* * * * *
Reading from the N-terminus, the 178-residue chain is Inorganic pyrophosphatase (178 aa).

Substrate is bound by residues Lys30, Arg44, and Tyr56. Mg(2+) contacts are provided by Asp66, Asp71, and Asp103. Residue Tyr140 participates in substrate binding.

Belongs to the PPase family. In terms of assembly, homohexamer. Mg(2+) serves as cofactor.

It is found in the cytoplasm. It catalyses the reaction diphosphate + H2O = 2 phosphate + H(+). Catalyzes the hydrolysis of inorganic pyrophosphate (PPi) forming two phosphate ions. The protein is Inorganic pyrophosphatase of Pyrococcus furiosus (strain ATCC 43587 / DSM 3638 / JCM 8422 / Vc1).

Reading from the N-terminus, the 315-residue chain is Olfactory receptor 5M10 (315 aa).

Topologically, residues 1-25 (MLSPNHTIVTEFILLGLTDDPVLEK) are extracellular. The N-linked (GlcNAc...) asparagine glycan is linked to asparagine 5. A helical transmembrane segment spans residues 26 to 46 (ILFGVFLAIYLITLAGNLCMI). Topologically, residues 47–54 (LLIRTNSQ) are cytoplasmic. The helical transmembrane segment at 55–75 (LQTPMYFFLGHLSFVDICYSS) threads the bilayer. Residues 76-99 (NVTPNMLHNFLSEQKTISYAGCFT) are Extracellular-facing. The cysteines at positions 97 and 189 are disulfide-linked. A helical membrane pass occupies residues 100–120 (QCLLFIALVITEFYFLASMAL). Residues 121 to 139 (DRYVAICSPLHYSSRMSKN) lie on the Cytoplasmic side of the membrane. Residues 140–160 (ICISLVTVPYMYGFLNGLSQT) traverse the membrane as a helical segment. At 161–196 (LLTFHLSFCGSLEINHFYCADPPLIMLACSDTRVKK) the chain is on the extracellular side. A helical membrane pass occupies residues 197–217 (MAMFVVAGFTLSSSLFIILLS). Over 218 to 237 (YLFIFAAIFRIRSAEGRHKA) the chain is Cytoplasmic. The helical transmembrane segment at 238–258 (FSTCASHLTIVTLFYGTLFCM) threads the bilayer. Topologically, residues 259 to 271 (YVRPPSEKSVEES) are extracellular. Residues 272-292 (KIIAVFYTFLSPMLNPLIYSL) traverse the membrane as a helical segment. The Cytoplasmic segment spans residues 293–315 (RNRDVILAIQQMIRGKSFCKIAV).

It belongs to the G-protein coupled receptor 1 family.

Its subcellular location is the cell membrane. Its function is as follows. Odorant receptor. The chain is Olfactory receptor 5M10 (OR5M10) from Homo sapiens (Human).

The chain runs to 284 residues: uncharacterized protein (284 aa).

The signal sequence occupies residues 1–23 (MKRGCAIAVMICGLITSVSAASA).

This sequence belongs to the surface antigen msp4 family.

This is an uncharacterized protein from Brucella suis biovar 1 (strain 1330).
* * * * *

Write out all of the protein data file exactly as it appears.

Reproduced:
Reading from the N-terminus, the 178-residue chain is Inorganic pyrophosphatase (178 aa).

Substrate is bound by residues Lys30, Arg44, and Tyr56. Mg(2+) contacts are provided by Asp66, Asp71, and Asp103. Residue Tyr140 participates in substrate binding.

Belongs to the PPase family. In terms of assembly, homohexamer. Mg(2+) serves as cofactor.

It is found in the cytoplasm. It catalyses the reaction diphosphate + H2O = 2 phosphate + H(+). Catalyzes the hydrolysis of inorganic pyrophosphate (PPi) forming two phosphate ions. The protein is Inorganic pyrophosphatase of Pyrococcus furiosus (strain ATCC 43587 / DSM 3638 / JCM 8422 / Vc1).

Reading from the N-terminus, the 315-residue chain is Olfactory receptor 5M10 (315 aa).

Topologically, residues 1-25 (MLSPNHTIVTEFILLGLTDDPVLEK) are extracellular. The N-linked (GlcNAc...) asparagine glycan is linked to asparagine 5. A helical transmembrane segment spans residues 26 to 46 (ILFGVFLAIYLITLAGNLCMI). Topologically, residues 47–54 (LLIRTNSQ) are cytoplasmic. The helical transmembrane segment at 55–75 (LQTPMYFFLGHLSFVDICYSS) threads the bilayer. Residues 76-99 (NVTPNMLHNFLSEQKTISYAGCFT) are Extracellular-facing. The cysteines at positions 97 and 189 are disulfide-linked. A helical membrane pass occupies residues 100–120 (QCLLFIALVITEFYFLASMAL). Residues 121 to 139 (DRYVAICSPLHYSSRMSKN) lie on the Cytoplasmic side of the membrane. Residues 140–160 (ICISLVTVPYMYGFLNGLSQT) traverse the membrane as a helical segment. At 161–196 (LLTFHLSFCGSLEINHFYCADPPLIMLACSDTRVKK) the chain is on the extracellular side. A helical membrane pass occupies residues 197–217 (MAMFVVAGFTLSSSLFIILLS). Over 218 to 237 (YLFIFAAIFRIRSAEGRHKA) the chain is Cytoplasmic. The helical transmembrane segment at 238–258 (FSTCASHLTIVTLFYGTLFCM) threads the bilayer. Topologically, residues 259 to 271 (YVRPPSEKSVEES) are extracellular. Residues 272-292 (KIIAVFYTFLSPMLNPLIYSL) traverse the membrane as a helical segment. The Cytoplasmic segment spans residues 293–315 (RNRDVILAIQQMIRGKSFCKIAV).

It belongs to the G-protein coupled receptor 1 family.

Its subcellular location is the cell membrane. Its function is as follows. Odorant receptor. The chain is Olfactory receptor 5M10 (OR5M10) from Homo sapiens (Human).

The chain runs to 284 residues: uncharacterized protein (284 aa).

The signal sequence occupies residues 1–23 (MKRGCAIAVMICGLITSVSAASA).

This sequence belongs to the surface antigen msp4 family.

This is an uncharacterized protein from Brucella suis biovar 1 (strain 1330).